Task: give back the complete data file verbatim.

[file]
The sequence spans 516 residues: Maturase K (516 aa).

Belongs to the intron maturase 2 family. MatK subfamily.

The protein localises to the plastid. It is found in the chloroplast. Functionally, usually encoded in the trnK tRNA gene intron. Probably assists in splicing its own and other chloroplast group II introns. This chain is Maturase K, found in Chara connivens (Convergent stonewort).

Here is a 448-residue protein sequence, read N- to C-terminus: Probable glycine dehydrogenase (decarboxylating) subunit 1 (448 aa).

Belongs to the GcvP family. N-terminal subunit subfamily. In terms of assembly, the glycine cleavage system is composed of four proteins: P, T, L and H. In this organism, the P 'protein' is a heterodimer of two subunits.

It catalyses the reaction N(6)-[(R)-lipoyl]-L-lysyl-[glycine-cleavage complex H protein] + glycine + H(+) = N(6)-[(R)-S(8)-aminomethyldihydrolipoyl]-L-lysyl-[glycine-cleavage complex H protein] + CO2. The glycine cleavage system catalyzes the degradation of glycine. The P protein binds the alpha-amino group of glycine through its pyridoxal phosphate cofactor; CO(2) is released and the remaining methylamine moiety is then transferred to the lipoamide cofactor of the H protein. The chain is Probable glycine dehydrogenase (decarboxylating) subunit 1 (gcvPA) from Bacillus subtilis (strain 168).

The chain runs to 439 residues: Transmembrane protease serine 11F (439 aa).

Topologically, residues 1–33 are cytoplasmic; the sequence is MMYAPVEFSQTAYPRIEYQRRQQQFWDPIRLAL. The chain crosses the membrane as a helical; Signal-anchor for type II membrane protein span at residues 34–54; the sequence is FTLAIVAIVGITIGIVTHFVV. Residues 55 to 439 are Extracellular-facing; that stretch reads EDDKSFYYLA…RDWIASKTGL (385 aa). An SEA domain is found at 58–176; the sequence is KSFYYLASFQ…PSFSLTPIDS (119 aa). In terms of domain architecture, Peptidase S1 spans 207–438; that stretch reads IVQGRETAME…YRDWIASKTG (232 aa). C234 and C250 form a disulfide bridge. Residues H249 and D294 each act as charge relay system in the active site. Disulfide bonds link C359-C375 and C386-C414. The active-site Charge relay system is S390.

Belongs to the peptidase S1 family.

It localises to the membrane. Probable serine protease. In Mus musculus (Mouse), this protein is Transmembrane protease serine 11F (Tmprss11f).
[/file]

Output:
The sequence spans 516 residues: Maturase K (516 aa).

Belongs to the intron maturase 2 family. MatK subfamily.

The protein localises to the plastid. It is found in the chloroplast. Functionally, usually encoded in the trnK tRNA gene intron. Probably assists in splicing its own and other chloroplast group II introns. This chain is Maturase K, found in Chara connivens (Convergent stonewort).

Here is a 448-residue protein sequence, read N- to C-terminus: Probable glycine dehydrogenase (decarboxylating) subunit 1 (448 aa).

Belongs to the GcvP family. N-terminal subunit subfamily. In terms of assembly, the glycine cleavage system is composed of four proteins: P, T, L and H. In this organism, the P 'protein' is a heterodimer of two subunits.

It catalyses the reaction N(6)-[(R)-lipoyl]-L-lysyl-[glycine-cleavage complex H protein] + glycine + H(+) = N(6)-[(R)-S(8)-aminomethyldihydrolipoyl]-L-lysyl-[glycine-cleavage complex H protein] + CO2. The glycine cleavage system catalyzes the degradation of glycine. The P protein binds the alpha-amino group of glycine through its pyridoxal phosphate cofactor; CO(2) is released and the remaining methylamine moiety is then transferred to the lipoamide cofactor of the H protein. The chain is Probable glycine dehydrogenase (decarboxylating) subunit 1 (gcvPA) from Bacillus subtilis (strain 168).

The chain runs to 439 residues: Transmembrane protease serine 11F (439 aa).

Topologically, residues 1–33 are cytoplasmic; the sequence is MMYAPVEFSQTAYPRIEYQRRQQQFWDPIRLAL. The chain crosses the membrane as a helical; Signal-anchor for type II membrane protein span at residues 34–54; the sequence is FTLAIVAIVGITIGIVTHFVV. Residues 55 to 439 are Extracellular-facing; that stretch reads EDDKSFYYLA…RDWIASKTGL (385 aa). An SEA domain is found at 58–176; the sequence is KSFYYLASFQ…PSFSLTPIDS (119 aa). In terms of domain architecture, Peptidase S1 spans 207–438; that stretch reads IVQGRETAME…YRDWIASKTG (232 aa). C234 and C250 form a disulfide bridge. Residues H249 and D294 each act as charge relay system in the active site. Disulfide bonds link C359-C375 and C386-C414. The active-site Charge relay system is S390.

Belongs to the peptidase S1 family.

It localises to the membrane. Probable serine protease. In Mus musculus (Mouse), this protein is Transmembrane protease serine 11F (Tmprss11f).